Giving Compass’ Take:
• According to a recent report, teens face various issues that contribute to stress, prompting experts to promote more policies that focus on teen mental health.
• How can donors play a role in enacting social change that prioritizes teen mental health?
• Learn more about investing in youth mental health.
Of the 25.1 million teens in the United States between the ages of 13 and 18, 60 percent report languishing or only feeling moderately mentally well.
That’s fifteen million teens who are not flourishing psychologically, socially, or emotionally. Indeed, the state of teen well-being in America is troubling, and we clearly are not doing enough to support them. Older teens are on the cusp of adulthood, about to enter the workforce, and will soon be asked to help solve the significant challenges we face — and yet we deride and discount them, and too often ignore them when it comes to public policy investments.
According to a new report, Advancing Adolescent Flourishing: Moving Policy Upstream, teens today face myriad challenges unique to their generation. The report found that in addition to the stress of navigating academic expectations, online sexual harassment and bullying, and the pressures imposed by social media, teens are also concerned about mass shootings, rising suicide rates, the political attacks on immigrants and migrant families, and climate change.
The teen years are a critical developmental period and present an incredible opportunity to shape a young person’s life — not to mention the future leaders and citizens of our nation. We all do better when our teens do better.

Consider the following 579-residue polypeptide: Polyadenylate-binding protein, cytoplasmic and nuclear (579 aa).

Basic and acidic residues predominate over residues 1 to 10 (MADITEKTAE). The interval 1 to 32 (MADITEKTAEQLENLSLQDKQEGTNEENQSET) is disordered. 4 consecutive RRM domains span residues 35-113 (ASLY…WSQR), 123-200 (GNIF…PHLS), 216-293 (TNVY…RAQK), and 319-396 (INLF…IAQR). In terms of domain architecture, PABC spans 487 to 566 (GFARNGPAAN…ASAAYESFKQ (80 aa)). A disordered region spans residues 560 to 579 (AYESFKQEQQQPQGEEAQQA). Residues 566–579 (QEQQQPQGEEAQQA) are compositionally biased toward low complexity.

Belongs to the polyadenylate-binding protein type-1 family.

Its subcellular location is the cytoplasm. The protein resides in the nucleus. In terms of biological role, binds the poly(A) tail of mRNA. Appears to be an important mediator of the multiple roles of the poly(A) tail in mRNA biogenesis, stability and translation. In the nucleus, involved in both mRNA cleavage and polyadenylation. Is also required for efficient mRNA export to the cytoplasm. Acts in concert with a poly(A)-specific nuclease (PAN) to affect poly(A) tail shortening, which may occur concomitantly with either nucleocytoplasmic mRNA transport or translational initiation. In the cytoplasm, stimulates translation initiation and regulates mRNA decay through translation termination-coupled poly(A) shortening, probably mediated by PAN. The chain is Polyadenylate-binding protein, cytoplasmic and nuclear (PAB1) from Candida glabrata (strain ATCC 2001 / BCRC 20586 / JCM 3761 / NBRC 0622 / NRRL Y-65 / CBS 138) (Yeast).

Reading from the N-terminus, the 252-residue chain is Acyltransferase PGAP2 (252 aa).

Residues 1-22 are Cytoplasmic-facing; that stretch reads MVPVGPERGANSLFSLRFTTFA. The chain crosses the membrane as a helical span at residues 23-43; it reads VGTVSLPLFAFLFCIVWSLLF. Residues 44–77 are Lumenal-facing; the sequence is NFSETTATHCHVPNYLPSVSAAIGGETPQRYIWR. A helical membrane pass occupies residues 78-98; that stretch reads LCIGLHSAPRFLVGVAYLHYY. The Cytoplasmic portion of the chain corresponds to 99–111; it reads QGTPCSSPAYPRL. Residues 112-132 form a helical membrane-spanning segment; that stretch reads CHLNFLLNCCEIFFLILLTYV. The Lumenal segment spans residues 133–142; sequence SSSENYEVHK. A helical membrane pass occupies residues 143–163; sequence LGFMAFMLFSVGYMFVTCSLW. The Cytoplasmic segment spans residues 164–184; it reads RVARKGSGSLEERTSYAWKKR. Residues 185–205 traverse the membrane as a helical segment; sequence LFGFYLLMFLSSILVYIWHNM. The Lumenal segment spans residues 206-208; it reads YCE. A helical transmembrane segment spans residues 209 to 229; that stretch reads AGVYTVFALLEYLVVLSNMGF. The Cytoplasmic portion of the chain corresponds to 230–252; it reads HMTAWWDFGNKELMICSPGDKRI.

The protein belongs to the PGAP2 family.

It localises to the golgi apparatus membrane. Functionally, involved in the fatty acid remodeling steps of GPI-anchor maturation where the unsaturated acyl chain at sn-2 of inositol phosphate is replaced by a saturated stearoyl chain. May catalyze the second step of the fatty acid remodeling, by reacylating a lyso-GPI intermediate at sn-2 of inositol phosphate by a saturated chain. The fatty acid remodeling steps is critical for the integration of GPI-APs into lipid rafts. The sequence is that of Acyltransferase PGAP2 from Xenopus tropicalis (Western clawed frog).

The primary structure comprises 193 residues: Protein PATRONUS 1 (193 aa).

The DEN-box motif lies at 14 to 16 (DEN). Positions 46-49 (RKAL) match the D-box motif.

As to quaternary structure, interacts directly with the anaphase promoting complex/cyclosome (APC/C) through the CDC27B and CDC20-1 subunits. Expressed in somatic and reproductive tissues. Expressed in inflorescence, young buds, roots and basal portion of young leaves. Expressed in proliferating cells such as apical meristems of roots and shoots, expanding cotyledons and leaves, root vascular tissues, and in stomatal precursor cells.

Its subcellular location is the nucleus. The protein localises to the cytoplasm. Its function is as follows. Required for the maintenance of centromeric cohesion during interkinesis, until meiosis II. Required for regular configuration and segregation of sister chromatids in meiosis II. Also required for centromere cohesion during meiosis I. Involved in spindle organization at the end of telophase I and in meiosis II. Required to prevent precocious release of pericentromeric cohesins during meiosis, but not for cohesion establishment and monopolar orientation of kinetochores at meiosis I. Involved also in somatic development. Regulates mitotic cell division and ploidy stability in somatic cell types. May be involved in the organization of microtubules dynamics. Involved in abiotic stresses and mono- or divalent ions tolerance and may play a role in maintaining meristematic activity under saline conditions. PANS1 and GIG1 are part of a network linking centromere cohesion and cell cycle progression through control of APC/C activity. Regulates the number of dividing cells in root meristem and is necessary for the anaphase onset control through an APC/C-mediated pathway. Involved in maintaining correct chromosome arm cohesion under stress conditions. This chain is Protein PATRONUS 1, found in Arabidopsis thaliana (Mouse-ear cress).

In order to foster the flourishing of all teens, we need to promote teen-focused health policies at all levels of government and enact solutions that address existing gaps in every aspect of their lives, from education and digital life to teen welfare and foster care.
For starters, we can:
- Provide more resources to parents and families with teens.
- Prioritize students’ educational well-being.
- Protect teens from harmful social media content.
- Include teens in policy decision that affect them.
Read the full article about teen mental health by Benjamin F. Miller and Denise Dougherty at PhilanTopic.
Learning and benchmarking are key steps towards becoming an impact giver. If you are interested in giving with impact on Mental Health take a look at these selections from Giving Compass.
Looking for a way to get involved?
Learning with others and benchmarking are key steps towards becoming an impact giver. If you are interested in giving with impact for Children and Youth, take a look at these events, galas, conferences and volunteering opportunities to connect with individuals like you.
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If you are interested in Children and Youth, please see these relevant Issue Funds, Charitable Organizations or Projects where you can get involved.